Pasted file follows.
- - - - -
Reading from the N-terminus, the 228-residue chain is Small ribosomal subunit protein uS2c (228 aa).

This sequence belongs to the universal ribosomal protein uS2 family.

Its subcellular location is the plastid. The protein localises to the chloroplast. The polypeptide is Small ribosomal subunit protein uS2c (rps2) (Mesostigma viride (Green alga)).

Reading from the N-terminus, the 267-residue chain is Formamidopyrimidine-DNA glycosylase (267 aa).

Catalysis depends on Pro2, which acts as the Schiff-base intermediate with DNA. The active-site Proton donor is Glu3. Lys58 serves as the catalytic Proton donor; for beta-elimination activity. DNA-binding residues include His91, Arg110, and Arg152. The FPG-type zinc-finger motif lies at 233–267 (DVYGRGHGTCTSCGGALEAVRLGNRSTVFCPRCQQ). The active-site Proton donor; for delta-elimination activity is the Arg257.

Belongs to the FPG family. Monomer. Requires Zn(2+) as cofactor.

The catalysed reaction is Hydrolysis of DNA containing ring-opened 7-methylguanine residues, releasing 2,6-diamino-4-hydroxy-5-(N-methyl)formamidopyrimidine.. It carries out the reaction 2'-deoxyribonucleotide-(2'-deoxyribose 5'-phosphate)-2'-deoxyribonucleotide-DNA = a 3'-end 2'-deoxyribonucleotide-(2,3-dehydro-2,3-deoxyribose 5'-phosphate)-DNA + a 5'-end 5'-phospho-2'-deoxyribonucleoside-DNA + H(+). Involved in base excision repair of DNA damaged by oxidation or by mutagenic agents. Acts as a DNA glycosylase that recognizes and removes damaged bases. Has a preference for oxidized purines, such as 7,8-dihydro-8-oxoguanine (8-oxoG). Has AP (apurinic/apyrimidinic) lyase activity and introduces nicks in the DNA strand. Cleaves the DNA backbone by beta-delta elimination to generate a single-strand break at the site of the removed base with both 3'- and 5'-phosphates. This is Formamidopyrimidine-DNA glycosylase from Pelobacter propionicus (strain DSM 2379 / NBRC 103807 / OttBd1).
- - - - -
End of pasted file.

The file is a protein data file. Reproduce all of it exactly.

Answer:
Reading from the N-terminus, the 228-residue chain is Small ribosomal subunit protein uS2c (228 aa).

This sequence belongs to the universal ribosomal protein uS2 family.

Its subcellular location is the plastid. The protein localises to the chloroplast. The polypeptide is Small ribosomal subunit protein uS2c (rps2) (Mesostigma viride (Green alga)).

Reading from the N-terminus, the 267-residue chain is Formamidopyrimidine-DNA glycosylase (267 aa).

Catalysis depends on Pro2, which acts as the Schiff-base intermediate with DNA. The active-site Proton donor is Glu3. Lys58 serves as the catalytic Proton donor; for beta-elimination activity. DNA-binding residues include His91, Arg110, and Arg152. The FPG-type zinc-finger motif lies at 233–267 (DVYGRGHGTCTSCGGALEAVRLGNRSTVFCPRCQQ). The active-site Proton donor; for delta-elimination activity is the Arg257.

Belongs to the FPG family. Monomer. Requires Zn(2+) as cofactor.

The catalysed reaction is Hydrolysis of DNA containing ring-opened 7-methylguanine residues, releasing 2,6-diamino-4-hydroxy-5-(N-methyl)formamidopyrimidine.. It carries out the reaction 2'-deoxyribonucleotide-(2'-deoxyribose 5'-phosphate)-2'-deoxyribonucleotide-DNA = a 3'-end 2'-deoxyribonucleotide-(2,3-dehydro-2,3-deoxyribose 5'-phosphate)-DNA + a 5'-end 5'-phospho-2'-deoxyribonucleoside-DNA + H(+). Involved in base excision repair of DNA damaged by oxidation or by mutagenic agents. Acts as a DNA glycosylase that recognizes and removes damaged bases. Has a preference for oxidized purines, such as 7,8-dihydro-8-oxoguanine (8-oxoG). Has AP (apurinic/apyrimidinic) lyase activity and introduces nicks in the DNA strand. Cleaves the DNA backbone by beta-delta elimination to generate a single-strand break at the site of the removed base with both 3'- and 5'-phosphates. This is Formamidopyrimidine-DNA glycosylase from Pelobacter propionicus (strain DSM 2379 / NBRC 103807 / OttBd1).